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Anyone know why wine bottles have the punt in the bottom?

6 Comments »

  1. There are two popular theories:
    1) It was used to help align/stack bottles of champagne at a downward angle to help with riddling (shifting the bottle a slight turn every so often to move the sediment up towards the cork for later removal).
    2) It helps to consolidate the sediments in an older wine so that less of the sediment is poured out with the wine.
    I’ve poured a lot of wine in my life, from bottles both with and without punts, and still don’t know if there’s a right answer to this question. It is often used (along with a slight inwards taper to the bottle) as an indication of a “better” bottle of wine.

  2. Cam Wheeler says:

    I think that the true reason behind why they have punts may have been lost over time, I have yet to see conclusive evidence of the numerous theories that get argued over.

    Off the top of my head, some of the ones that I have seen are;

    * Balance - It is proposed that older, hand blown bottles may have been prone to tipping over, the punt acted as a stabiliser.

    * Strength - I have seen it said that the punt gave the bottle an extra measure of structural integrity (although I have also read some convincing arguments against this).

    * Part of the process - The still-warm blown bottle would be placed on a rod to cool, making an indentation in the base OR The bottle would be spun on a rod while being blown into shape, causing an indentation in the base while it spun.

    * Champagne - Once or twice I’ve seen someone mention that it made Champagne bottles easier to stack while undergoing production with sediment falling into the neck to be dispelled.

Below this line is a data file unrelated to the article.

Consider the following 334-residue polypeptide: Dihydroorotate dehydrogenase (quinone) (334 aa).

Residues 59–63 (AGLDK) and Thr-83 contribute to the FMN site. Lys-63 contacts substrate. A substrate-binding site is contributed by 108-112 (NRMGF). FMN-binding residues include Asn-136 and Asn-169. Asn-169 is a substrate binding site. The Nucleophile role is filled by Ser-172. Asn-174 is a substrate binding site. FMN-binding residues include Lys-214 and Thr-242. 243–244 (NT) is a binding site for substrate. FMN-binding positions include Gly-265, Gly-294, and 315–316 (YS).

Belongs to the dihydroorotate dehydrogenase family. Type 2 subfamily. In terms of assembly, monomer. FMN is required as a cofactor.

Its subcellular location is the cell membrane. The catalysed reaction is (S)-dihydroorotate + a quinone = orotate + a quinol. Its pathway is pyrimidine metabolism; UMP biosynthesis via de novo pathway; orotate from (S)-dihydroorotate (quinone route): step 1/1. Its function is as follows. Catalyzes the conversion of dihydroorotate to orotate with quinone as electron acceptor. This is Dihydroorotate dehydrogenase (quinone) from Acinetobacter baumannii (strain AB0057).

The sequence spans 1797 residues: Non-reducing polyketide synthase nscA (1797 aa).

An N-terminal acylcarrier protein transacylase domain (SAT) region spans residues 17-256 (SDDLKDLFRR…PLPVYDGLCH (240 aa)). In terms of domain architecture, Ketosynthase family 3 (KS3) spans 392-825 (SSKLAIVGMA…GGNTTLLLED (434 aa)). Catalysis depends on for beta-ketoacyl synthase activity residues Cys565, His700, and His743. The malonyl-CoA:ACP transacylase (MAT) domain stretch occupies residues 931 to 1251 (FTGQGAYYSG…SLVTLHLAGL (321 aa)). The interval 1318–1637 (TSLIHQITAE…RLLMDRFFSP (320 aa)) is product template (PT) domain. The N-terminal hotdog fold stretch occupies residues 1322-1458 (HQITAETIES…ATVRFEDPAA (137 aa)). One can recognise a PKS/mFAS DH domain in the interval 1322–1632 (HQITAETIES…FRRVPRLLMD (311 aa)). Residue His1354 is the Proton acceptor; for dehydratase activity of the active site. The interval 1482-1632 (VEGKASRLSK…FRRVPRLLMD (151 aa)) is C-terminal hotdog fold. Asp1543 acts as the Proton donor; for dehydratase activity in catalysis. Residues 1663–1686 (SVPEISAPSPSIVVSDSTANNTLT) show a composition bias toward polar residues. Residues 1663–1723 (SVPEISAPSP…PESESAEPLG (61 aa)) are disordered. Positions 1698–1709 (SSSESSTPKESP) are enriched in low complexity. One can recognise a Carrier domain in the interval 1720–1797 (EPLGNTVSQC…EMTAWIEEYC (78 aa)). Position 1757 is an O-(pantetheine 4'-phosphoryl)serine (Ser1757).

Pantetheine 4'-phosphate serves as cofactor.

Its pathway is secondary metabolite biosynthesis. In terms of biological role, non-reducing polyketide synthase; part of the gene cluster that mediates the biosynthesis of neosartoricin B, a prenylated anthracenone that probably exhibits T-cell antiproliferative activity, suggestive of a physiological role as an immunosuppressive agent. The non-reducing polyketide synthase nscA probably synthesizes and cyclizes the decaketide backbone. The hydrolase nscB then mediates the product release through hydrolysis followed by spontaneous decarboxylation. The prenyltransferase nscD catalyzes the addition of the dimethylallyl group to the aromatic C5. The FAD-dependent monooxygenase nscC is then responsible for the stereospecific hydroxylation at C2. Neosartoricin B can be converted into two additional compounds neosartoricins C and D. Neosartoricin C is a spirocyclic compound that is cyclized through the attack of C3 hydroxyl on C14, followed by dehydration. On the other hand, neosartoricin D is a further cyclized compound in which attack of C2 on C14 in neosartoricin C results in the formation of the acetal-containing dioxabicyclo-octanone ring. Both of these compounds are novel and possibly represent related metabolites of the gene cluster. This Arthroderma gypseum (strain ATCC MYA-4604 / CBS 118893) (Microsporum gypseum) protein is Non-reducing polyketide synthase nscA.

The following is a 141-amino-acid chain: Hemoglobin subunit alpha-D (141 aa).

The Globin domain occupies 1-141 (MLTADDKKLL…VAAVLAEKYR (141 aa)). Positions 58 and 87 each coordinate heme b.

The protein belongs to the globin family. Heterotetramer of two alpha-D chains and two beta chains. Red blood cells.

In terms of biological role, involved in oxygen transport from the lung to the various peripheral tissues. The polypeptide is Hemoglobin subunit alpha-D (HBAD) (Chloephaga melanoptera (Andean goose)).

* Sediment - Some say that the punt assists in either forming or collecting sediment from red wines.

    As to some reasons why they are still in use;

    * Tradition - As well as making it easier for the bottle to be held horizontally in a neat manner while pouring.

    * Marketing- The larger the punt, the larger the external size of the bottle can be made while still holding 750ml. This can give the illusion that a wine is of high quality because of the weight/size of the bottle.

    I probably missed one or two, everyone seems to have a different idea.

  3. The Champagne stacking one is a popular rationale, though it obviously only makes sense for sparklers.
    I tend to favor the balance explanation. The ability to shape bottles with molds has been around since the early 18th century, but if you had a perfectly flat bottom, and there was an imperfection in the blowing (even with molds, people were hand blowing the glass into the mold), it would readily wobble. Imagine an otherwise flat surface with a slight protrustion.

  4. M Cimino says:

    The aforementioned Part of the Process is the truth, and since The Punt (or Kick, or Kick-up) has always been there so it shall stay. The punt also alleviates some pressure on the bottom of bottles during the corking process, and the second in-bottle fermentation of “Methode Champenoise.”
    M. Cimino
    Sommelier – Alpine CC, NJ

  5. L. B. Vittes says:

    Before wine bottles were moulded, they were
    blown. After the bottle was finished the soft
    bottom was cut off,leaving sharp edges if left
    to cool. The still soft glass was pushed up
    inside to prevent cutting people and table tops.
    a

  6. L. B. Vittes says:

    P.S. for “L.B. Vittes” post.
    This info.was given to me by a champagne
    maker in Reims.

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